As part of Consuming Prehistory Guerilla Archaeology are inviting audiences to ‘Eat the Past’ this year at the following events.
Bluedot July 19th-21st
Lunar July 27th-29th
Green Man: Settlers August 13th-15th
Green Man: Einsteins Garden August August 16th-19th
‘Feast Festival’ at Stonehenge itself September 1st to 2nd – details to follow.
What we eat lies at the very centre of our lives, from sharing meals to counting calories, we spend much of our days (and nights) thinking about food.
But what do you really know about Palaeodiets, food intolerances, fads and fashions?
Focusing on the feasts of Stonehenge let us take you right back to when modern farming began, when we left our foraging and hunting past behind us and adopted new innovative ways of eating (see the temporary exhibition ‘Feast’ at Stonehenge and videos for more information).
Guerilla Archaeology invites you to find out what ancient festival goers ate at our Stonehenge inspired event. You can enjoy a prehistoric shopping experience in our pop-up supermarket, ‘Stonehengebury’s’ and discover the new imported foods of the early farmers.
Our shop keepers will introduce you to the animals and plants that caused a food revolution five thousand years ago. You can have-a-go at planning an ancient feast with these new ingredients and explore how to prepare, cook and present your meal using Stone Age know how. We also stock starter farmer kits so you can ‘grow your own’ crops and become early adopters of our brand new breeds of stock.
- Ready Steady Cook with Operation Nightingale – An organisation that works with injured veterans, schools, colleges, the probation service, community groups etc, using archaeology to empower participants.
- Bryn Celli Ddu Open Day 16th June – Bryn Celli Ddu – the Mound in the Dark Grove – is probably the best-known prehistoric monument on Anglesey, and is one of the most evocative archaeological sites in Britain. Like other prehistoric tombs on Anglesey it was constructed to protect and pay respect to the remains of the ancestors.
What sets Bryn Celli Ddu apart from the other tombs on Anglesey, is that it is the only one to be accurately aligned to coincide with the rising sun on the longest day of the year. At dawn on midsummer solstice, shafts of light from the rising sun penetrate down the passageway to light the inner burial chamber.
More details coming soon!
It finally feels like spring is getting here. Plants are blooming, I am only wearing one cardigan, and the shops are selling reduced Easter eggs. But what made it really feel like spring had sprung was seeing my first lambs of the year. Being based in Wales, there are plenty to be found!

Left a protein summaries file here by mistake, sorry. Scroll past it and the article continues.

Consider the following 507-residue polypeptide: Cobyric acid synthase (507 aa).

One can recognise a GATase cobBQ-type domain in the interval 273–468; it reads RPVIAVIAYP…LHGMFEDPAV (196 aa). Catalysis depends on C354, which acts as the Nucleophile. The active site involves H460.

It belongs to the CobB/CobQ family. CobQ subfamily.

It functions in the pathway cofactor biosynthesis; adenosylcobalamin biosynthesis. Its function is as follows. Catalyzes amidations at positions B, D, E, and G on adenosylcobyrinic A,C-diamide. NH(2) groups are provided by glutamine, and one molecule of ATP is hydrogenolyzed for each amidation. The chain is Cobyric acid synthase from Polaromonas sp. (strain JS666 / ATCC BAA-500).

How cute are they?
Sheep have been essential to the UK economy and way of life for thousands of years, so it can come as a surprise when people learn that they are in fact not native to Britain. Their wild ancestors’ native range is in the Near East, and domestication would have first happened in this area.
Sheep were introduced to Britain during the Neolithic as part of the transition to a farming economy (from hunter-fisher-gather communities). They arrive in South-east England first, nearly six thousand years ago (about 3930 BC). These new introductions would have been particularly valuable food resources, providing both meat and milk. It appears that sheep in Britain do not become woolly until the Bronze Age, but more research is needed in this area.
At prehistoric Durrington Walls (near Stonehenge) we know that dairy products were being consumed as their fats have been found inside pottery vessels. These could have come from processed foods such as butter or cheese made from cow’s and/or sheep’s milk. These porous pots act like sponges and suck up residues from the products processed within them, which archaeologists can then analyse.
Watching the spring lambs frolic I wonder about our Neolithic ancestors. Were their lambs born at the same time of year as ours today? Did their arrival herald the onset of warmer weather and a busy season? Through the archaeological data we can not only learn about what people in the past were eating but also think about what their interactions with domestic animals were like on a day-to-day basis and at different points of the year.
This website will keep keep you up to date with the news and events of a new project, “Consuming Prehistory” which builds upon the AHRC funded ‘Feeding Stonehenge Project’. Food lies at the centre of human existence; people, where possible, eat every day, to satisfy physical needs but also as part of cultural and social interactions. The ‘Feeding Stonehenge Project’ offered a range of intriguing archaeological case studies that demonstrated how humanities themed research connects with, draws upon and stimulates the scientific disciplines. The project revealed how, in direct response to social questions posed by archaeologists about the site, a wide range of disciplines, from biology and biochemistry, geology and geoscience to organic and inorganic chemistry, were employed in innovative scientific solutions. In this new project will embed these twin themes, food and scientific enquiry, in order to share the research results with new audiences.